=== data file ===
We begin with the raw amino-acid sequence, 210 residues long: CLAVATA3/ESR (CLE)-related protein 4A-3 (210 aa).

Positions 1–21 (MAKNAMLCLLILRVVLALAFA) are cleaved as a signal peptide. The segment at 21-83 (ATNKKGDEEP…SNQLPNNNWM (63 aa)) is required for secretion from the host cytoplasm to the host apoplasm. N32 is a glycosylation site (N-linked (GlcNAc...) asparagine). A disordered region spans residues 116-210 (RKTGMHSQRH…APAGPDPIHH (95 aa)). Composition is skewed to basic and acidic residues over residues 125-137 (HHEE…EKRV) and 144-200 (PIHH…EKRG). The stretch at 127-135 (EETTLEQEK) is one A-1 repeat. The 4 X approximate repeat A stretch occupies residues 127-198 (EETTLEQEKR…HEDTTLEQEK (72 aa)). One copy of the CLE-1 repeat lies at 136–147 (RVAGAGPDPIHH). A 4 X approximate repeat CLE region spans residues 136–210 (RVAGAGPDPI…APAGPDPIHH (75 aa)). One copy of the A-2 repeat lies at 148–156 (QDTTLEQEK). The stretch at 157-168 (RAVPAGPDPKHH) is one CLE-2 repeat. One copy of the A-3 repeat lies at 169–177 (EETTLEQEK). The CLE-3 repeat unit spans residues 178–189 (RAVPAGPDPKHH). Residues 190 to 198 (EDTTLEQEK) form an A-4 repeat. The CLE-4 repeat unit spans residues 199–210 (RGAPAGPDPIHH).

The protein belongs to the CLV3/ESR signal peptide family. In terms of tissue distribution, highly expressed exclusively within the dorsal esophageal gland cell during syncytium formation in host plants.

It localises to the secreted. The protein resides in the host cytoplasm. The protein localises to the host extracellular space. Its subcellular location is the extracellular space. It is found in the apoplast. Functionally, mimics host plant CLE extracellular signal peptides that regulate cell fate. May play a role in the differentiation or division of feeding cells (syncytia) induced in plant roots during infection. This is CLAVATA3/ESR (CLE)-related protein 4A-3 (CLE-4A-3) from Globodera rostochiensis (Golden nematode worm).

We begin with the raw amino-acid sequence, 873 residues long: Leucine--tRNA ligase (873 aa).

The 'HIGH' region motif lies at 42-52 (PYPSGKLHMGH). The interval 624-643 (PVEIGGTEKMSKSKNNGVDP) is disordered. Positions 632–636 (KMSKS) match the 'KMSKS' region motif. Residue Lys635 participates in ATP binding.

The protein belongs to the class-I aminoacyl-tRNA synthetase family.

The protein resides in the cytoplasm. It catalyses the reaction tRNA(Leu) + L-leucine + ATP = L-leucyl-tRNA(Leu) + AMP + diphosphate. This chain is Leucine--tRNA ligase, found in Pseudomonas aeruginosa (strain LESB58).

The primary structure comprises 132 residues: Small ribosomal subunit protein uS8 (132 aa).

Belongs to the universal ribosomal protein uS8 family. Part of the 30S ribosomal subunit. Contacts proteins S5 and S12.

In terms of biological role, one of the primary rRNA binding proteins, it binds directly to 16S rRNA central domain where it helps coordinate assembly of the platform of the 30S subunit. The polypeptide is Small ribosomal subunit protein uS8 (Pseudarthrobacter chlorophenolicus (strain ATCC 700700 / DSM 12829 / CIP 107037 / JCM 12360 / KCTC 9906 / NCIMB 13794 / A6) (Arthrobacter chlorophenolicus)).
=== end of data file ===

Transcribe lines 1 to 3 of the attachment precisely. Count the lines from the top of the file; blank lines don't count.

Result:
We begin with the raw amino-acid sequence, 210 residues long: CLAVATA3/ESR (CLE)-related protein 4A-3 (210 aa).

Positions 1–21 (MAKNAMLCLLILRVVLALAFA) are cleaved as a signal peptide. The segment at 21-83 (ATNKKGDEEP…SNQLPNNNWM (63 aa)) is required for secretion from the host cytoplasm to the host apoplasm. N32 is a glycosylation site (N-linked (GlcNAc...) asparagine). A disordered region spans residues 116-210 (RKTGMHSQRH…APAGPDPIHH (95 aa)). Composition is skewed to basic and acidic residues over residues 125-137 (HHEE…EKRV) and 144-200 (PIHH…EKRG). The stretch at 127-135 (EETTLEQEK) is one A-1 repeat. The 4 X approximate repeat A stretch occupies residues 127-198 (EETTLEQEKR…HEDTTLEQEK (72 aa)). One copy of the CLE-1 repeat lies at 136–147 (RVAGAGPDPIHH). A 4 X approximate repeat CLE region spans residues 136–210 (RVAGAGPDPI…APAGPDPIHH (75 aa)). One copy of the A-2 repeat lies at 148–156 (QDTTLEQEK). The stretch at 157-168 (RAVPAGPDPKHH) is one CLE-2 repeat. One copy of the A-3 repeat lies at 169–177 (EETTLEQEK). The CLE-3 repeat unit spans residues 178–189 (RAVPAGPDPKHH). Residues 190 to 198 (EDTTLEQEK) form an A-4 repeat. The CLE-4 repeat unit spans residues 199–210 (RGAPAGPDPIHH).

The protein belongs to the CLV3/ESR signal peptide family. In terms of tissue distribution, highly expressed exclusively within the dorsal esophageal gland cell during syncytium formation in host plants.